The agency's "red alert" came amid separate reports that the leader of the terrorist group was a Christian convert. The man, known so far only by his Jihadi fighting name of Omar or Umayr was Kenyan national, born to Christians from Nairobi. He converted to Islam and was also a former member of Kenya's special forces and is understood to have left for Somalia in 2005, where he joined the Kamboni militant Islamist group, which joined with al-Shabaab.
Meanwhile, Lewthwaite, 29, is wanted by Kenya on charges of possession of explosives and conspiracy to commit a felony dating back to December 2011.
She is also believed to use the alias Natalie Webb and is the widow of Germaine Lindsay, one of the London tube bombers of July 2005.
Interpol said it had received the request from Kenyan authorities on Wednesday and had issued a first alert to its 190 member countries immediately. The agency issued images, including one of Lewthwaite in a headscarf, another with her hair uncovered.
British police have cited Lewthwaite as a possible suspect in Saturday's attack on a Nairobi shopping mall by Islamists from Somalia's al Shabaab movement.
The four-day mall siege, which ended on Tuesday, killed 61 civilians, six members of the security forces, and five militants, according to officials. Yesterday the Foreign Office revised the figure on the number of Britons killed from six to five.
Some witnesses said women were among the attackers, but al Shabaab denied on its Twitter feed using "our sisters" in its military operations.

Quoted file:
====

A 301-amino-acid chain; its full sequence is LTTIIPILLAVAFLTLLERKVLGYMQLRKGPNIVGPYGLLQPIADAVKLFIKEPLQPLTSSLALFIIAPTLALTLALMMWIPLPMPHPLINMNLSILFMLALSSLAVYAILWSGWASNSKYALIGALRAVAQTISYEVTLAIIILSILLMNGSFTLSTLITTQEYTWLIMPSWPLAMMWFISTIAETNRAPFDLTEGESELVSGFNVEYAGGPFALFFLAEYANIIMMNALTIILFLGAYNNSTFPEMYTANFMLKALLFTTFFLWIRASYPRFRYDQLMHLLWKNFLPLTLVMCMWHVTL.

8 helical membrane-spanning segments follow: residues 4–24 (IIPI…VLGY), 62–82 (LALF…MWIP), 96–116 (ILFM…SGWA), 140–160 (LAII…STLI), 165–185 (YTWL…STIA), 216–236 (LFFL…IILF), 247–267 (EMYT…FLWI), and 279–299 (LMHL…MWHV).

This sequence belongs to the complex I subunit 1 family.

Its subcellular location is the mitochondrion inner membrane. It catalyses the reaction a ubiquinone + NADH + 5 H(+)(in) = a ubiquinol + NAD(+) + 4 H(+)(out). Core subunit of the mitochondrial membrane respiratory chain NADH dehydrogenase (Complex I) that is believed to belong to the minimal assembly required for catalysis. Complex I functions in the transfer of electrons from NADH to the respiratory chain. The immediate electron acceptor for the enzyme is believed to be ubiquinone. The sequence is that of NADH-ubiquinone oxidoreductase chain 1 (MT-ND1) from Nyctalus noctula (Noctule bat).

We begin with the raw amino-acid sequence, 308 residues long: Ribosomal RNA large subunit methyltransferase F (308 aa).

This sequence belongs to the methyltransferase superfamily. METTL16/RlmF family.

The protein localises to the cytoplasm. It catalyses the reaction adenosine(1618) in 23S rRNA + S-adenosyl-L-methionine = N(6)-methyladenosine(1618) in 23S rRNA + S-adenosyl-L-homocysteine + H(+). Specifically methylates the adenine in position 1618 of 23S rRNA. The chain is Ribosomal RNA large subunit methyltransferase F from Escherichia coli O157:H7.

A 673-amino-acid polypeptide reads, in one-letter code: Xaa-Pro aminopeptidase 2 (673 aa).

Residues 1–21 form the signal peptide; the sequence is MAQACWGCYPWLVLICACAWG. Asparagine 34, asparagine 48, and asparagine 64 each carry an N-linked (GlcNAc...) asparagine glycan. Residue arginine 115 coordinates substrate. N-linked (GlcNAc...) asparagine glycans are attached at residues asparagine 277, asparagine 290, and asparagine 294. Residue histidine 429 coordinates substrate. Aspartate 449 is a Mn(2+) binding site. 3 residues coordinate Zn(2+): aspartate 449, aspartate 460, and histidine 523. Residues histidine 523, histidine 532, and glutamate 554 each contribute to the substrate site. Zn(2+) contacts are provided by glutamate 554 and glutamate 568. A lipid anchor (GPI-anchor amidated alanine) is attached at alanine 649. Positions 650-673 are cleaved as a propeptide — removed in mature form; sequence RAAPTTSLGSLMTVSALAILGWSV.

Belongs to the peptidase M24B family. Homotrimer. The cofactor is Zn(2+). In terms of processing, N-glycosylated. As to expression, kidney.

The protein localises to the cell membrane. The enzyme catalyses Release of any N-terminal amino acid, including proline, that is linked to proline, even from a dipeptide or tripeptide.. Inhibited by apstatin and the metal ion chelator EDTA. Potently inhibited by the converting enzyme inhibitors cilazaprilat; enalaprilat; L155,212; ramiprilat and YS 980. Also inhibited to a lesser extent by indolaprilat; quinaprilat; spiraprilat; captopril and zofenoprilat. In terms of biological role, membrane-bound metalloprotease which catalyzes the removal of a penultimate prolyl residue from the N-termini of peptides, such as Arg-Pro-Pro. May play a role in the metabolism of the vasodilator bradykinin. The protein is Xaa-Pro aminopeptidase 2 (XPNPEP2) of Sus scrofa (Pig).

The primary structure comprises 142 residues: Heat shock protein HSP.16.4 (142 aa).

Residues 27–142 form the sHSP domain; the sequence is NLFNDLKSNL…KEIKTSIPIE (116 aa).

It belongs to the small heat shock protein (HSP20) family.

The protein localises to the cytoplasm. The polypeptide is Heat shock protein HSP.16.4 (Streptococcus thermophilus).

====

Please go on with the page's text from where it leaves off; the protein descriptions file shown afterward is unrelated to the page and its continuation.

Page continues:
Kenyan security officials, joined by experts from the United States, Britain and Israel, continued to scour the Westgate mall for clues from the well-planned attack, as the army combed the building for explosives.
An Interpol spokeswoman clarified that the notice was not an international warrant for Lewthwaite's arrest.
"Through the Interpol Red Notice, Kenyan authorities have ensured that all 190 member countries are aware of the danger posed by this woman, not just across the region but also worldwide," Interpol Secretary Ronald Noble said in a statement.
In Washington, officials in the investigation said there was no hard evidence implicating Lewthwaite or any other British or U.S. nationals in the attack.
Lewthwaite is wanted by Kenya in connection with a bombing plot targeting luxury hotels and restaurants that involved another Briton, Londoner Jermaine Grant.
She is believed to be a member of al-Shabaab, and has been linked to a plot to bomb hotels and restaurants in tourist areas on Kenya's coast. In March, it was reported that she had been living in a house in Mombasa.
When the house was later raided by police it was found to contain an "arsenal of bomb-making materials".
Grant, who police said has suspected ties to al Shabaab, was arrested in a December 2011 raid along with a female accomplice, Warda Breik, who police said was his wife. Police said a third suspect, believed to be Lewthwaite, escaped in that raid.
l SHOPPING centres in Britain should not become "prisons" as new protection measures are considered amid fears of copycat terror attacks, according to The British Council of Shopping Centres.